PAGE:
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New Report Shows Landmark Success of Wildlife Grants Program

RALEIGH, N.C. (May 26, 2006) – The nation’s 50 state fish and wildlife agencies aren’t waiting around for more wildlife to be listed on the Endangered Species List. According to a new report that documents the last five years of the State Wildlife Grants Program, state fish and wildlife agencies are working ahead to prevent threats to habitat, population and health, and making a real difference for America’s wildlife.

The State Wildlife Grants Program is the nation’s core program for preventing wildlife from becoming endangered, according to the "State Wildlife Grants Five-Year Accomplishment Report." From restoring bog turtle populations in North Carolina’s mountain wetlands to monitoring the state’s freshwater mussel populations, the program has been a model for conservation success. Despite the success of the last five years, the program received a major cut in funding by the U.S. House of Representatives earlier this month, recommending only $50 million of the $74.7 in the President’s budget.

Prior to the creation of State Wildlife Grants Program, there was virtually no federal funding focused on preventing wildlife from becoming endangered. Congress addressed this need in 2000, when, at the urging of the Teaming with Wildlife Coalition, they created State Wildlife Grants. In a survey of 32 states, State Wildlife Grants were the single largest source of funds for wildlife diversity programs. The program has been a boon to struggling state wildlife diversity budgets. Since 2001 when North Carolina received its first State Wildlife Grant, the Wildlife Resources Commission has spent more than $8.7 million on programs and projects benefiting nongame wildlife and their habitats. A few of these programs and projects include:

A survey and monitoring program to determine the range of the Carolina northern flying squirrel. Since 1995, the Commission has installed more than 1,000 nest boxes in western North Carolina, which help with capture and data collection. These boxes also may aid in population growth and help sustain the viability of these high-elevation mammals.

A social attraction/reproductive success study of terns and skinners on Parnell Island, near Oregon Inlet. Currently in their second year of this study, biologists have attracted hundreds of terns and skinners to nest and successfully fledged hundreds of chicks in 2005 by using decoys and a sound system that mimicked the call of the birds.

A tagging and monitoring program of the robust redhorse in the PeeDee River. Since 2004, Commission biologists have captured and tagged five specimens of this elusive fish to learn more about its movement patterns and preferred habitats.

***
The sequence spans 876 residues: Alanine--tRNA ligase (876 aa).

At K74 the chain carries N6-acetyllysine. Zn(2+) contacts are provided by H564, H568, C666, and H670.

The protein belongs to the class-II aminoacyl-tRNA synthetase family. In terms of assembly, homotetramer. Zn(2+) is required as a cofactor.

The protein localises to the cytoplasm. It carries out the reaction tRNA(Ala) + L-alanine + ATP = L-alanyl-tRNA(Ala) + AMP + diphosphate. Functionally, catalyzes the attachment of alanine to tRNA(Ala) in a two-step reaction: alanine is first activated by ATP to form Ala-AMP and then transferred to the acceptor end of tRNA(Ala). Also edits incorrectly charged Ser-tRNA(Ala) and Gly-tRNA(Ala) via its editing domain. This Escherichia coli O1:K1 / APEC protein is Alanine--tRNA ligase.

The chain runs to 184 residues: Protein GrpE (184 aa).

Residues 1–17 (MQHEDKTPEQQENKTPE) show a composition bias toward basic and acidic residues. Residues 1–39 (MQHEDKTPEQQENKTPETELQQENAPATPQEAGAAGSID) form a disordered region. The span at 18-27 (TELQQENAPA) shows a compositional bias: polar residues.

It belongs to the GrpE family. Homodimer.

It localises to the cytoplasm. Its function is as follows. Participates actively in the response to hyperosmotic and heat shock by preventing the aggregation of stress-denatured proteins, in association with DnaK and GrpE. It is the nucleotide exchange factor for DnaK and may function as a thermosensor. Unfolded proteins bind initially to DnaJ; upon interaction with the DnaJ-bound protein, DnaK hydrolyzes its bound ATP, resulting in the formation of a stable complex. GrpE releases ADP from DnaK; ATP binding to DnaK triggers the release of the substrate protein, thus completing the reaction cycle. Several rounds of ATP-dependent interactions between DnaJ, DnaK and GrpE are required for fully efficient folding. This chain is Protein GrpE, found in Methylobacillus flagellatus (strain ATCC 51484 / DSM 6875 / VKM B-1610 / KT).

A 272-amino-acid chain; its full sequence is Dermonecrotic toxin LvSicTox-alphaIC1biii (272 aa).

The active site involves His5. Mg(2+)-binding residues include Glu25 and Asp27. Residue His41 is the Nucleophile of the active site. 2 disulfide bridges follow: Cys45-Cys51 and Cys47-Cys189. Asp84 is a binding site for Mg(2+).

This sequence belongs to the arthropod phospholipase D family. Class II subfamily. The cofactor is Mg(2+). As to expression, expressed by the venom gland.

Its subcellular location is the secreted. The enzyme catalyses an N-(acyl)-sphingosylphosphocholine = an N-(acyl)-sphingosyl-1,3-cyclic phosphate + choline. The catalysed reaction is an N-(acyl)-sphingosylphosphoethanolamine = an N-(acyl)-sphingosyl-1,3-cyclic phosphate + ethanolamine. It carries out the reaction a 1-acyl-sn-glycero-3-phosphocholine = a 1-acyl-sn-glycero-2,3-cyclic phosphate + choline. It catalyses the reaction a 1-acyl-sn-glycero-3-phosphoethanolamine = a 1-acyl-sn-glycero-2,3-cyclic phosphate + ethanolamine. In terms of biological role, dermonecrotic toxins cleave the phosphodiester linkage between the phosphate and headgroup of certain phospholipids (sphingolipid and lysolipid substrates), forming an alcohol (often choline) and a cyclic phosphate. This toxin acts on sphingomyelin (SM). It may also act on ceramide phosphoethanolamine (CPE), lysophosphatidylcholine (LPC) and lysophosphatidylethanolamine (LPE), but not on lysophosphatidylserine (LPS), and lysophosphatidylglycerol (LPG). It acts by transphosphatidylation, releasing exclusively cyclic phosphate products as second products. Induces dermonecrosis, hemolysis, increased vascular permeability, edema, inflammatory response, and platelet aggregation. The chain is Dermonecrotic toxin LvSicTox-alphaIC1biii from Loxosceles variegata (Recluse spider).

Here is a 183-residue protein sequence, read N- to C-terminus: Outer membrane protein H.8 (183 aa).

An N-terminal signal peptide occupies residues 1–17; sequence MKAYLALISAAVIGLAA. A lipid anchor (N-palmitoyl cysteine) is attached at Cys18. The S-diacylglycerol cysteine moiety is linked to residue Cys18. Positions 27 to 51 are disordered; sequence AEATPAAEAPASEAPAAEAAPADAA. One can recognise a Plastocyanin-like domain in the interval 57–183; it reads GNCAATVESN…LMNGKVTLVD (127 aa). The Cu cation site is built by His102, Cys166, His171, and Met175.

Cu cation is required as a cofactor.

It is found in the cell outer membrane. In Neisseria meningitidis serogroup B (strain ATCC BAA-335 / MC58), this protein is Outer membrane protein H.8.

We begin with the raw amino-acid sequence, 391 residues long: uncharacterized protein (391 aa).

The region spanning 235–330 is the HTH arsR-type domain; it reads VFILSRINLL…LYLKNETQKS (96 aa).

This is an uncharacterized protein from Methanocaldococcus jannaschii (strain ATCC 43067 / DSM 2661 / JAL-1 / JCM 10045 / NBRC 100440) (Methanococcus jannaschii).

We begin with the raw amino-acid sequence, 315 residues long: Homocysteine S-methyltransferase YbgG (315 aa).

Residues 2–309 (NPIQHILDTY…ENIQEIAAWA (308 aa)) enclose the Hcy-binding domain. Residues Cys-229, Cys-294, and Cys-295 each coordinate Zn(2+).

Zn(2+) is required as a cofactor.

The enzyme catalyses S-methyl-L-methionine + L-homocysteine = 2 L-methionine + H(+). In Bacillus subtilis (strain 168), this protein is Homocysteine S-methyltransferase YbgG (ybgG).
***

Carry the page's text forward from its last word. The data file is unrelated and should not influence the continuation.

A survey and monitoring program of green salamanders in western North Carolina. This program will help biologists update the status of green salamander populations in the state and determine the need for continued research and conservation.

An urban wildlife pilot project in the Piedmont. Begun in 2004, this project works to promote open space conservation through land use planning and land conservation. This proactive approach steers development away from sensitive wildlife habitat and encourages compact communities with associated connected open spaces.

"We work with local farmers to improve wildlife habitat adjacent to fields; local governments to devise strategies to identify the most important remaining habitats; and college professors to learn about the current status of hundreds of wildlife species in an effort to preserve these species for future generations to enjoy," said Chris McGrath, wildlife diversity program coordinator for the Commission. "All of these things and more are only possible due to the funding provided by the State Wildlife Grants Program."

State Wildlife Grants have been hailed by Republicans and Democrats alike as vital to conservation efforts and an important investment for future generations of Americans. More than 170 Representatives and 56 Senators signed a letter asking that the program receive $85 million in FY 2007, just as it did in 2002.

"The State Wildlife Grants Program is an essential funding source for every state fish and wildlife agency and a core program for conserving our nation’s wildlife," said Sen. Mike Crapo (R-ID), co-chair of the Congressional Sportsmen’s Caucus. "State Wildlife Grants save taxpayer dollars by preventing more endangered species listings, and I hope my colleagues in the Senate will join me in working to restore funding for State Wildlife Grants at $85 million."

The State Wildlife Grants Program is supported by Teaming with Wildlife, a national coalition of more than 3,500 groups representing state wildlife agencies, including the Wildlife Resources Commission, wildlife biologists, conservationists, hunters, anglers, birdwatchers, nature-based businesses, and many others who support the goal of restoring and conserving our nation's wildlife.

A copy of the "State Wildlife Grants Five-Year Accomplishment Report" is available at (pdf, 14.5 MB).

For more information about the North Carolina projects and programs supported by State Wildlife Grants funding, visit the Wildlife Resources Commission’s Web site,

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Adam B. Meyer, Esq. Maritime Insurance International 843.606.5270 Office 910.202.4308

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